Public Screening and Q&A with Film maker
The Borneo Case
Bankwest Lecture Theatre, Building 200A, Curtin University, Bentley
Time: 12pm – 2:15pm
Public Lecture with Verne Harris
Beyond Archive, Beyond Hope, Beyond Democracy?
Tim Winton Lecture Theatre, Building 213:101, Curtin University, Bentley
Time: 3:45pm for a 4:00pm start
RSVP: via Eventbrite by Wednesday 13 September
The Centre for Human Rights Education and the Department of Information Studies at Curtin University would like to invite you to a public lecture by award-winning South African archivist and scholar, Verne Harris. This lecture will explore the role of archive and memory work in struggles for social justice within a frame set up by these questions:
- What does Nelson Mandela’s legacy mean in South Africa today?
- Is democracy an oppressive apparatus?
- Does whiteness still exercise hegemony globally?
- Is there hope for the human project?
About Verne Harris
Director of Archive and Dialogue at the Nelson Mandela Foundation, Verne Harris was Mandela’s archivist from 2004 to 2013. He is an honorary research fellow with the University of Cape Town, participated in a range of structures which transformed South Africa’s apartheid archival landscape, including the Truth and Reconciliation Commission, and is a former Deputy Director of the National Archives. Widely published, he is probably best-known for leading the editorial team on the best-seller Nelson Mandela: Conversations with Myself. He is the recipient of an honorary doctorate from the University of Cordoba in Argentina (2014), archival publication awards from Australia, Canada and South Africa, and both his novels were short-listed for South Africa’s M-Net Book Prize. He has served on the Boards of Archival Science, the Ahmed Kathrada Foundation, the Freedom of Expression Institute, and the South African History Archive.
The Pedagogies of Human Rights
Health Sciences Boardroom, Building 400:405, Curtin University, Bentley
Time: 12:30 – 1:30pm
Caroline Fleay, Lisa Hartley, Baden Offord, Elfie Shiosaki and Yirga Gelaw Woldeyes from the Centre for Human Rights Education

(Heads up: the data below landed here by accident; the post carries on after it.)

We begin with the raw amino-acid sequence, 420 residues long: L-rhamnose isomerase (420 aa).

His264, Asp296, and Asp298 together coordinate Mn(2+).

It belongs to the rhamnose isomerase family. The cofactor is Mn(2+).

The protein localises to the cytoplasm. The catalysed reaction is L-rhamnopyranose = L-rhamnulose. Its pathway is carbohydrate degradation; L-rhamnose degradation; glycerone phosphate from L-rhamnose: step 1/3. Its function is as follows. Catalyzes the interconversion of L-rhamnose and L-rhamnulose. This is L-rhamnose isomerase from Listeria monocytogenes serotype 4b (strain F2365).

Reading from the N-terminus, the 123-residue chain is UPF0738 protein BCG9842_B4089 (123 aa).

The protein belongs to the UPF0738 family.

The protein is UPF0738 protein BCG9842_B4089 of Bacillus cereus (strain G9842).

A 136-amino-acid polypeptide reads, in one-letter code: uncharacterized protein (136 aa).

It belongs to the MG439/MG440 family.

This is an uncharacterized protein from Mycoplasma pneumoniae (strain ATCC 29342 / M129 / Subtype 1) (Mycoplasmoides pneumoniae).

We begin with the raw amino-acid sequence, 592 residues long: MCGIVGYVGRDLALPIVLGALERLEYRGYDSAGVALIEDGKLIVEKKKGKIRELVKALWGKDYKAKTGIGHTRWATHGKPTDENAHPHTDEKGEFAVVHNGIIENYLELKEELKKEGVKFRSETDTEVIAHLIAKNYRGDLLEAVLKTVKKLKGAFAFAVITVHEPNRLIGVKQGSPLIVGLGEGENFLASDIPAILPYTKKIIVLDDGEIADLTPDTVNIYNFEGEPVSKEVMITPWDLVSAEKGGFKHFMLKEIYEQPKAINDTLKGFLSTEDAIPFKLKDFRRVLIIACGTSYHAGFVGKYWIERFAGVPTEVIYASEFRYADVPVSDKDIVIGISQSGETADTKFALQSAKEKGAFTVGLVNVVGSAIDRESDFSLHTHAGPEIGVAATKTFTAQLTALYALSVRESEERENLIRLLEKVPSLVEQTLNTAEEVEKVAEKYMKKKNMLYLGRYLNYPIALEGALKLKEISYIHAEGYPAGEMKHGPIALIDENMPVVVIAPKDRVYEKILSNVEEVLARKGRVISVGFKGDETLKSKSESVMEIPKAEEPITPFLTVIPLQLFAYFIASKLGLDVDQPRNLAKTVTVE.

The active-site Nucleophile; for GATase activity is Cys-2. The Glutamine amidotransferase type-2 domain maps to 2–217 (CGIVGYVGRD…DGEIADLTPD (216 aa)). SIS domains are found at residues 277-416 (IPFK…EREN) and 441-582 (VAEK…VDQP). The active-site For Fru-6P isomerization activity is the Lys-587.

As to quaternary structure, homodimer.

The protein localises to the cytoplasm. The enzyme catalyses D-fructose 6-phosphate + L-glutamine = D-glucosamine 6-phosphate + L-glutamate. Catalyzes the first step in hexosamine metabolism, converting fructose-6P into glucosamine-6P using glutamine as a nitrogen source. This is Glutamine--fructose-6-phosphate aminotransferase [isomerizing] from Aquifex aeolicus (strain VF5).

Researchers in the Centre for Human Rights Education have an ongoing concern to develop new conceptual and methodological insights for the teaching of human rights, specifically from a perspective that values social and cultural diversity and different ways of knowing. In this paper, we will contextualise the role of pedagogy itself as a core method of communication, language and discourse of human rights. We explore the question of what characterises and informs a critical pedagogy of human rights? From a shared position of activating human rights through considerations of diverse identities, histories, cultures, religions, philosophies and practices, our paper will discuss some of the signature pedagogies that have become germane to how we do human rights education. We will highlight, example, how we engage with refugee rights, Indigenous rights and LGBT rights within a critical human rights teaching framework. A key argument posed in this paper will be that a meaningful approach to human rights requires a radical pedagogy that focuses on questions of social justice and human co-existence.
15 November 2017
Room 107, Building 149, William Macmahon Ball Theatre, Old Arts Building, The University of Melbourne
Time: 9:00 – 4:00pm
Expressions of Interest have closed – a good number of applicants were received from University and Community Sectors, as well as high number of students from asylum-seeking and refugee backgrounds from across the country.
Increasing attention has been paid to the barriers to accessing higher education for people seeking asylum in Australia who arrived by boat. In recent years, a number of Australian universities have responded by offering ‘humanitarian scholarships’ to people in this situation. However, under-examined challenges exist related to the retention, participation and success of, and support for these students in their studies.
This one-day national symposium will focus on identifying emerging challenges and future opportunities. The format will include:
- a panel discussion of people seeking asylum and those from refugee backgrounds who will share their experiences of studying in higher education as a person on a temporary visa;
- an exploration of community and university responses to facilitating access to higher education for this group of students; and
- the sharing of research, case studies, observations, experiences from the classroom, and examples of good practice related to supporting people on temporary visas in higher education.
This symposium will work towards identifying key research/advocacy priorities and the development of an advocacy report, which can be used to speak to these issues (with – not for – students seeking asylum).
For more information, please see the Eventbrite webpage.